Wednesday, April 9, 2014

Going to College is Complicated

I was reading today how many US students are not ready to succeed in college, because they have not taken and excelled at the core subjects and because they have not scored high enough on tests like the ACT.  Then I read an article entitled Are American Students Grossly Unprepared for College? "where Award-winning Prinicipal Carol Burris of South Side High School in New York  looks at this issue" and dissects some statements made by Education Secretary Arne Duncan.  I also read Kid, I'm Sorry You are Just Not College Material (by Michael Petrilli, in Slate).

It is kind of like the alcohol use and sex perspectives I used to talk with teenaged clients about at The Door, where I designed and ran MY VOICE (an HIV prevention program for young women).  "Everyone my age has tried it," was what many kids would say.  But, the statistics and real life did not back them up.

Yesterday I went to a training at Partnership for After School Education (PASE) entitled Transitioning to College:  Supporting Social and Emotional Readiness.  I was sitting with administrators and counselors that served kids from homes with lower incomes, who may be from families who came to the United States from other countries, kids who had to make a conscience choice to attend a college because they would need grants and loans to pay for the experience.  The message was that the college application process was daunting, but actually going to college could be like visiting a foreign country necessitating learning about how a college works and even learning vocabulary (definition of bursar anyone?)  The training participants were full of recollections of when they went to college, and the instructor encouraged us to draw on those memories as a bridge to working with clients.  The goal was to take back tools that could be used to help clients better negotiate the process.

MY TAKE AWAY was two-fold:  although daunting, going to college IS a smart idea for so many reasons, if it is a good fit  AND  if everyone keeps reading and hearing that students are not going to succeed in college then maybe they will believe it and make it come true.

Finding a good fit is not easy.  It requires a teenager or anyone else who is considering going to college to examine themselves and be honest.  My husband says he always wanted to be a professional basketball player, but unfortunately he isn't tall enough.  I say that there are lots of ways to fulfill that passion that do not require playing professional basketball.  The hard question is whether any of those ways is a good enough fit to provide the other things he desires.  So, if someone wants to go to college the first question is WHY?  If that question has a solid answer the HOW? is not as intimidating.  CAN WE AGREE THAT SOME STUDENTS ARE NOT PREPARED WELL ENOUGH TO GO TO COLLEGE, BUT IF THEY REALLY WANT TO GO THEY HAVE TO FIND OUT HOW TO MAKE IT HAPPEN?

Hanging out with people who continually want to say how bad things are gets to be tedious.  Pointing out that a system doesn't work and needs to be fixed is very powerful.  When the people who continually want to say how bad things are also point out that the education system needs to be fixed it becomes complicated for everyone!  CAN WE AGREE THAT THE AMERICAN EDUCATION SYSTEM DOES NOT WORK AS WELL, ESPECIALLY FOR SOME STUDENTS, AS IT COULD?   But, if a student really wants to go to college for good reasons, then the preparation system is one piece of information but not the entire pie.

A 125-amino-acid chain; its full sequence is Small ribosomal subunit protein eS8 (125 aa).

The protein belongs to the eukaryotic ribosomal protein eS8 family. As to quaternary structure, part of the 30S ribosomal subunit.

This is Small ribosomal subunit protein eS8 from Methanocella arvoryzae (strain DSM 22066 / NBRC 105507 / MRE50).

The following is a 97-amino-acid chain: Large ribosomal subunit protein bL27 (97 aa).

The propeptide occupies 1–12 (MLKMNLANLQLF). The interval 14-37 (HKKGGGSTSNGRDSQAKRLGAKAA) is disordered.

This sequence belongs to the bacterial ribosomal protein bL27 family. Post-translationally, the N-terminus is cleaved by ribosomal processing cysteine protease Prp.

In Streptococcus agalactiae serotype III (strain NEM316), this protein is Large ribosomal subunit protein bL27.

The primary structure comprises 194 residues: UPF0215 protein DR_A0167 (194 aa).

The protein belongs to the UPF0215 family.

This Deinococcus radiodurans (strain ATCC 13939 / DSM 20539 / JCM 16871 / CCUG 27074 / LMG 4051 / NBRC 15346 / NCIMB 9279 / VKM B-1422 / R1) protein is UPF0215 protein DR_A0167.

I would like to tell you that in the past year I have met students, who are now in college, who will have lots of debt, or no debt, who were straight A students or not, some were bullied in high school, some left high school confused, others were relieved, and the list goes on.  One student entered college thinking there were only two types of lawyers, and now works with a state legislature.  She has to have a job to pay for costs, but she got promoted.  Another student applied to Harvard on a whim, and is now there.  Another student is deaf and an excellent student who wanted to major in Math and Missionary.  Another began in the summer and has made friends, gone to concerts, taken a variety of classes, does crew and has made the college his experience.  Finally, I met a young woman who despite being a great student who is going to a great college, found a passion that may lead her on a journey that is unexpected.  I also know students who left that role and are succeeding in the world of work, where college is not part of the fit.

I'm just saying, going to college is complicated.
It really helps to be prepared, just like being prepared to visit a new country.  And, some of us are coming from systems that do not prepare us as well as they should.

I am glad I went to the training yesterday.  I am going to apply to do a training with my games.  I think it would have been more amusing to play games to emphasize skills that are needed to go to college.  You remember the last time you lost playing Monopoly, right?


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